agb2002: White has a bishop and a knight for the bishop pair.

Black has the plan a5, b3 and a4 to open lines against the white king.

White can seize the initiative with 20.Nxg7:

A) 20... Kxg7 21.Qf6+

A.1) 21... Kf8 22.e6

A.1.a) 22... B(Q)e7 23.Qh8#.

A.1.b) 22... Qd8 23.Qxf7#.

A.1.c) 22... Kg8 23.Bxh7+

A.1.c.i) 23... Kxh7 24.Rd3 Qxh2 25.Qxf7+ Kh6(8) 26.Qf6+ (to improve the position of the queen) followed by 27.Rh3+ Qxh3 28.gxh3 not completely clear.

A.1.c.ii) 23... Kf8 24.e7+ Ke8 (24... B(Q)xe7 25.Qh8#) 25.Qh8+ Kd7 26.Bf5+ Kd6 27.Qf6#.

A.1.d) 22.... Ke8 23.exf7+ Kf8 (23... Kd7 24.Bf5#) 24.Qh6(8)+ Kxf7 25.Qxh7+ Kf8 (25... Kf6 26.Qg6#) 26.Rf1+ Ke8 27.Rde1+ Be7 (27... Kd8 28.Qg8+ Kd7 -28... Bf8+ 29.Qxf8+ Kd7 30.Bf5#- 29.Bf5+ Kd6 30.Qe6#) 28.Rf7 Ra7 29.Qg8+ Kd7 30.Rfxe7+ Kd6 31.Qe6+ Kc5 32.Rxc7 + - [Q+2P vs r].

A.1.e) 22... Rcb8 (in case of Bf5+) 23.e7+ Kg8 (23... Ke8 24.Qh8+ Kd7 25.Bf5+ Kd6 26.Qf6#) 24.Qg5+ Kh8 25.Qh6 f5 26.Bxf5 and mate in two.

A.1.f) 22... Bb5 (to clear c6 for the king) 23.e7+ Kg8 (23... Ke8 24.Bf5 Bxe7 25.Qh8#) 24.Re5 wins decisive material.

A.2) 21... Kg8 22.Bxh7+

A.2.a) 22... Kxh7 23.Rd3 Bd7 24.e6 Bxe6 25.Rxe6 wins (25... fxe6 26.Rh3+ Kg8 27.Rh8#).

A.2.b) 22... Kf8 23.e6 as in A.1.

B) 20... Bf8 21.Nh5 wins an important pawn with an overwhelming position due.

C) 20... d4 21.Qg4 as in B. For example, 21... Kh8 22.Nh5 Rg8 23.Qf5 wins the exchange at least.

Mar-19-17  morfishine: <20.Nxg7> fits the bill

*****

Mar-19-17  colinb8: <Abdel Irada: If you want to see this idea properly dramatized, read Virgil's description of the Achaean irruption into Priam's sanctum in the _Aeneid_. "And the lamentations of the women beat against the golden stars" will give you an idea of the flavor.>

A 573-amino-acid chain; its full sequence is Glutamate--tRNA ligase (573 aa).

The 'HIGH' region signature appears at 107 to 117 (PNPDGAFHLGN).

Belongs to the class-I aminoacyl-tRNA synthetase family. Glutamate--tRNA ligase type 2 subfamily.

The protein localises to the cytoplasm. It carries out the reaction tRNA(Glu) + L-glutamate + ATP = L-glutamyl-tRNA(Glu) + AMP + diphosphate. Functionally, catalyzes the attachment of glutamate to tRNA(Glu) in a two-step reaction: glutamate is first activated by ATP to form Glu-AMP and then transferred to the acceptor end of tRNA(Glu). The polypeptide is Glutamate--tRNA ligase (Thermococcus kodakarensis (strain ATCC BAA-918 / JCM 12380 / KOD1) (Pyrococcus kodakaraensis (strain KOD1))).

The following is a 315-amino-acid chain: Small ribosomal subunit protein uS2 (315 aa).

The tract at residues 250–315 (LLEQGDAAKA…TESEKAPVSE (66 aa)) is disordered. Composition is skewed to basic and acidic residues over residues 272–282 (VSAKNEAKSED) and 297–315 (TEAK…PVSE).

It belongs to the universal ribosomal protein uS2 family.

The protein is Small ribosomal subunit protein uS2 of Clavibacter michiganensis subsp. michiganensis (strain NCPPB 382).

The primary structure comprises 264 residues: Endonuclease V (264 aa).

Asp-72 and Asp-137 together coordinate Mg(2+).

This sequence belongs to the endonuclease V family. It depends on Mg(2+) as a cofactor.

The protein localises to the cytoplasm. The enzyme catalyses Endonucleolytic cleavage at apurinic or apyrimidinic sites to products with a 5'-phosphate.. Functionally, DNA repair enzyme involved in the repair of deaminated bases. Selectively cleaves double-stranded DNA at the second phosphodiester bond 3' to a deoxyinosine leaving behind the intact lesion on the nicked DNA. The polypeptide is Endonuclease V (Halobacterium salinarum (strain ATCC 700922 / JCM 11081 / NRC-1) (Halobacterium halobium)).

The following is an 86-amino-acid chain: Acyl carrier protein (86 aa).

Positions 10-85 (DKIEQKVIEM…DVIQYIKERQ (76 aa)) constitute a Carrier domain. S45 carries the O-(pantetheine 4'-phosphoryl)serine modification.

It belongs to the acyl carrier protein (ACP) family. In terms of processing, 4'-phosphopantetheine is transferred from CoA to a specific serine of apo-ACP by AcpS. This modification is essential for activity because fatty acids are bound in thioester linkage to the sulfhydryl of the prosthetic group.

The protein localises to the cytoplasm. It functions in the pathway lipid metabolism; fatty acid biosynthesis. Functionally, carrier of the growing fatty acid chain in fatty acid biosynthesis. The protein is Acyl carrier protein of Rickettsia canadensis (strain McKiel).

I'm very impressed: I don't recall any previous posts on Chessgames.com referencing The Aeneid https://en.wikipedia.org/wiki/Aeneid

That significantly raises the posting bar, and a challenge is for a poster to now reference The Iliad or The Odyssey.

Or possibly Gilgamesh https://en.wikipedia.org/wiki/Epic_...

or, further afield (and one of my favourite art forms), a Korean Pansori, for example Chunhyangga https://en.wikipedia.org/wiki/Chunh...

Mar-19-17  bane77: Far from "insane". Straight-forward moves.
Mar-19-17
Premium Chessgames Member
  kdogphs: Another attacking gem from the late great Emory Tate... a rare Sunday success for me.
Mar-19-17  BOSTER: < Abdel Irada >. Thanks for trip in Greco-Romain world.
Mar-19-17  YouRang: Insane Sunday 20.?


click for larger view

Sort of a typical puzzle position, with black's forces on one side, and the black K on the other with white forces (N, Q, B, 2R and Pe5) all potentially bearing down upon it. The question is, how do we break down black's position?

Given that this is a Sunday puzzle, chances are that I'll guess wrong.

I sort of liked the idea of opening the e and f files and activating white's rook via <20.e6>


click for larger view

I don't think black wants to allow either e7 or exf7, so I expect <20...fxe6 21.Rxe6>


click for larger view

White has all sorts of threat, including Ne7+ or Nh6+, or doubling rooks with Rde1. The rook also attacks Bc6, which is defended only by black's queen.

What will black do? I figured black would try to diffuse the attack with <21...Re8>, but then white has <22.Nxg7!>


click for larger view

- 22...Kxg7? 23.Qf6+

- 22...Qxg7 23.Rxc6 and black looks decimated.

- 22...Re7 23.Rxe7 Qxe7 24.Nf5 and again, black's defense is destroyed.

Of course, 20.Nxg7 turned out to be the best move, but not the only way to win.

Mar-19-17  esteger: That's the way to remember the great Tate!
Mar-19-17
Premium Chessgames Member
  tarlzic 1966: Quick glance sack every piece analyze you will find the win .Or Emory would tell.me to learn how to sacrifice or lose pathetically. Lol RIP TATE
Aug-13-20  BananaStrings: He is a legend for a reason!